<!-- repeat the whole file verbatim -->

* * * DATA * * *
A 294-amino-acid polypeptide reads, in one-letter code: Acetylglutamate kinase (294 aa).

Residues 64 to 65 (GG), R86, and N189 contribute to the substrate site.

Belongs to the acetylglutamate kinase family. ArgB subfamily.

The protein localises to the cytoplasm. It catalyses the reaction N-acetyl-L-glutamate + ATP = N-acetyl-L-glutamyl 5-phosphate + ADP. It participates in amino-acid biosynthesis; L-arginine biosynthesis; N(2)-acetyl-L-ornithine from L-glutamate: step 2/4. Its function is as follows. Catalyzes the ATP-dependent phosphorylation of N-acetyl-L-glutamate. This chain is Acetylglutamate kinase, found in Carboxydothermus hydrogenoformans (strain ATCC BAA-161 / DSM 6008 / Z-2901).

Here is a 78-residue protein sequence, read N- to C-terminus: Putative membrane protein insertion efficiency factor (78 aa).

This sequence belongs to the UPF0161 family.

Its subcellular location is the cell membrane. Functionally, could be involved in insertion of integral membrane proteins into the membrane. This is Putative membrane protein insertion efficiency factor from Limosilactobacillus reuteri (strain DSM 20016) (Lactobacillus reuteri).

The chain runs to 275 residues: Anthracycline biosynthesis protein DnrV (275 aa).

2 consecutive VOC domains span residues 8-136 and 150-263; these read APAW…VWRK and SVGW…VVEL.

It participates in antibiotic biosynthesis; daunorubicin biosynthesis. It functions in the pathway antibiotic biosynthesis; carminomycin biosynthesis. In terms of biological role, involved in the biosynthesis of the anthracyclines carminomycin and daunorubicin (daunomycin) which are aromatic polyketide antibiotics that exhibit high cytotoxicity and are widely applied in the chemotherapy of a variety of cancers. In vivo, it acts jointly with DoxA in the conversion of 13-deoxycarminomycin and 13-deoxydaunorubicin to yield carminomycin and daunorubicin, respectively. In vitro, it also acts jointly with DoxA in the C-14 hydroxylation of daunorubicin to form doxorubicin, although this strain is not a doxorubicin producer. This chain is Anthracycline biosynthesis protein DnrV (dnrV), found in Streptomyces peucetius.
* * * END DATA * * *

A 294-amino-acid polypeptide reads, in one-letter code: Acetylglutamate kinase (294 aa).

Residues 64 to 65 (GG), R86, and N189 contribute to the substrate site.

Belongs to the acetylglutamate kinase family. ArgB subfamily.

The protein localises to the cytoplasm. It catalyses the reaction N-acetyl-L-glutamate + ATP = N-acetyl-L-glutamyl 5-phosphate + ADP. It participates in amino-acid biosynthesis; L-arginine biosynthesis; N(2)-acetyl-L-ornithine from L-glutamate: step 2/4. Its function is as follows. Catalyzes the ATP-dependent phosphorylation of N-acetyl-L-glutamate. This chain is Acetylglutamate kinase, found in Carboxydothermus hydrogenoformans (strain ATCC BAA-161 / DSM 6008 / Z-2901).

Here is a 78-residue protein sequence, read N- to C-terminus: Putative membrane protein insertion efficiency factor (78 aa).

This sequence belongs to the UPF0161 family.

Its subcellular location is the cell membrane. Functionally, could be involved in insertion of integral membrane proteins into the membrane. This is Putative membrane protein insertion efficiency factor from Limosilactobacillus reuteri (strain DSM 20016) (Lactobacillus reuteri).

The chain runs to 275 residues: Anthracycline biosynthesis protein DnrV (275 aa).

2 consecutive VOC domains span residues 8-136 and 150-263; these read APAW…VWRK and SVGW…VVEL.

It participates in antibiotic biosynthesis; daunorubicin biosynthesis. It functions in the pathway antibiotic biosynthesis; carminomycin biosynthesis. In terms of biological role, involved in the biosynthesis of the anthracyclines carminomycin and daunorubicin (daunomycin) which are aromatic polyketide antibiotics that exhibit high cytotoxicity and are widely applied in the chemotherapy of a variety of cancers. In vivo, it acts jointly with DoxA in the conversion of 13-deoxycarminomycin and 13-deoxydaunorubicin to yield carminomycin and daunorubicin, respectively. In vitro, it also acts jointly with DoxA in the C-14 hydroxylation of daunorubicin to form doxorubicin, although this strain is not a doxorubicin producer. This chain is Anthracycline biosynthesis protein DnrV (dnrV), found in Streptomyces peucetius.